Articles in Category: Global Trade

judge's gavel

beeboys/Adobe Stock

This morning in metals news: the US Court of International Trade rejected a tariff exclusion process challenge; meanwhile, a metals trader ordered 10,000 tons of copper blister and got something else; and, finally, aluminum is gaining popularity as a material for outdoor living products.

Grab your coffee and hear MetalMiner’s latest forecast for aluminum, copper, stainless and carbon steel. The webinar is on Wednesday, March 24, at 10 a.m. CDT: https://zoom.us/webinar/register/WN_6J8wAyYySfihVk3ZUH9yMA.

US Court of International Trade rules on Section 232 tariff exclusion process

Michigan-based metals supplier Thyssenkrupp Materials NA, Inc., challenged the Section 232 tariff exclusion process, arguing it leads to “exclusions on an application basis to specific requestors and not automatically to all importers of a particular article, creates a non-uniform tax across the United States in violation of the Uniformity Clause of the Constitution.”

Former President Donald Trump used Section 232 of the Trade Expansion Act of 1962 to impose tariffs in 2018. Trump imposed tariffs of 10% on imported aluminum and 25% on imported steel.

In addition, US importers could apply for exclusions to the tariffs through the Department of Commerce.

Thyssenkrupp Materials NA asked for two forms of relief. They asked for refunds on duties already paid, plus interest, for any good that any requestor has received an exclusion. Furthermore, the importer asked for an injunction preventing Customs and Border Protection from collecting duties on any product that has been granted an exclusion by any requestor.

The government, meanwhile, argued the importer did not make a claim for an exclusion that had been denied. As a result, it argued the importer had not received injury from the process.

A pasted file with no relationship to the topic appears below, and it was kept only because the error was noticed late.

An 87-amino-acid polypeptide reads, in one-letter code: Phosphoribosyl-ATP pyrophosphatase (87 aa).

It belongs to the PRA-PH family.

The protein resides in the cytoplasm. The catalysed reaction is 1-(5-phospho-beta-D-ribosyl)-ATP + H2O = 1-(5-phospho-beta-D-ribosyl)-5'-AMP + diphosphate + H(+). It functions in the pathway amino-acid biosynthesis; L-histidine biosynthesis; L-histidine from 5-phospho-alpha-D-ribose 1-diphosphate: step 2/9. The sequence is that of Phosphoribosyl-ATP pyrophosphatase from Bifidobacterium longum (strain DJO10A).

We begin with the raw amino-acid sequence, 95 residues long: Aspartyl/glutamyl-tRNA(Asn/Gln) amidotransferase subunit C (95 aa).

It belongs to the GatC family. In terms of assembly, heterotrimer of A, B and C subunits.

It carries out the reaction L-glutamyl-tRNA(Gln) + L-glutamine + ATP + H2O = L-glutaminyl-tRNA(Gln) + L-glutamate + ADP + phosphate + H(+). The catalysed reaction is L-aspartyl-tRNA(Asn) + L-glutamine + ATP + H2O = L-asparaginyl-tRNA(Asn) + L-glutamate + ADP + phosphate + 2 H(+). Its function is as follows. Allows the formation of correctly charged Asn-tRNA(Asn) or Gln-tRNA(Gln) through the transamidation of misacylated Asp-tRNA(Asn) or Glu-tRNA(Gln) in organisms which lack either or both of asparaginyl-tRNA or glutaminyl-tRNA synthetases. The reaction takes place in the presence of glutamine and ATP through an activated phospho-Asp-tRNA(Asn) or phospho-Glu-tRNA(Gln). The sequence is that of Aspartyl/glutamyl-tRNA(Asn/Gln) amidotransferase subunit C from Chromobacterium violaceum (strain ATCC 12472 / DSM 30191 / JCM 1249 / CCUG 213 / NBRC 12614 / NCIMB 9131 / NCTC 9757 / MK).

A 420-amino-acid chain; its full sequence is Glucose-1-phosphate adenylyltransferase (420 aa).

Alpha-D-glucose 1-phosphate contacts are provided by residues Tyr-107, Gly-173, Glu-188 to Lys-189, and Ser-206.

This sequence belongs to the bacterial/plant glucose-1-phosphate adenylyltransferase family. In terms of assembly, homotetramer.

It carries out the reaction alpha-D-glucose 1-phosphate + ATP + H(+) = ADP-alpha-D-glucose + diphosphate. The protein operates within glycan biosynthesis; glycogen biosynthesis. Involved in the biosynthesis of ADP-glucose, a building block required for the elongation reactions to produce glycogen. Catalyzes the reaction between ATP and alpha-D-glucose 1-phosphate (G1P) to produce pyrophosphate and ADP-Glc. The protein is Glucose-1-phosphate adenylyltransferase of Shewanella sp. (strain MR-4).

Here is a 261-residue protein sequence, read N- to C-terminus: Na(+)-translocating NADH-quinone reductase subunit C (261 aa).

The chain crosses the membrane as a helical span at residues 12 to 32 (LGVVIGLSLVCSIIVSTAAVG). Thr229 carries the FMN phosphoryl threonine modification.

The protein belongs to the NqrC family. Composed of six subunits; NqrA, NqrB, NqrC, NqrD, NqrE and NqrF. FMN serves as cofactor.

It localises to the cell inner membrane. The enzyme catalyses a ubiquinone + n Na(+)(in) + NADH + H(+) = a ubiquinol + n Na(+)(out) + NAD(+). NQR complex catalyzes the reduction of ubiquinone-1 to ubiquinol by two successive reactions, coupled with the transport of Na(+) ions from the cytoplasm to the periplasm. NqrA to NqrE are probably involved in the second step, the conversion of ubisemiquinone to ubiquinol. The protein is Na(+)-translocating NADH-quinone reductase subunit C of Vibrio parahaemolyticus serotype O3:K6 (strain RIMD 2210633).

The three-judge panel sided with the government in the case.

“Because the exclusion process promulgated by Commerce does not violate the Uniformity Clause of the Constitution and does not reflect an improper construction of the President’s Proclamations, the Government’s motion to dismiss is granted,” the judges concluded.

Read more

China story steel production

Zhao Jiankang/AdobeStock

This morning in metals news: MetalMiner’s March update to its Annual Outlook report is now available to subscribers; US steel capacity utilization reached 77.4% last week; and the United States Trade Representative announced the conclusion of WTO quota negotiations with the European Union.

The MetalMiner Best Practice Library offers a wealth of knowledge and tips to help buyers stay on top of metals markets and buying strategies.

March 2021 Annual Outlook update now available

In September, MetalMiner released its Annual Outlook forecast report, which takes detailed looks at 10 key metals and their price drivers, in addition to macroeconomic factors shaping commodities markets.

MetalMiner updates that outlook throughout the year, with the most recent update becoming available this week.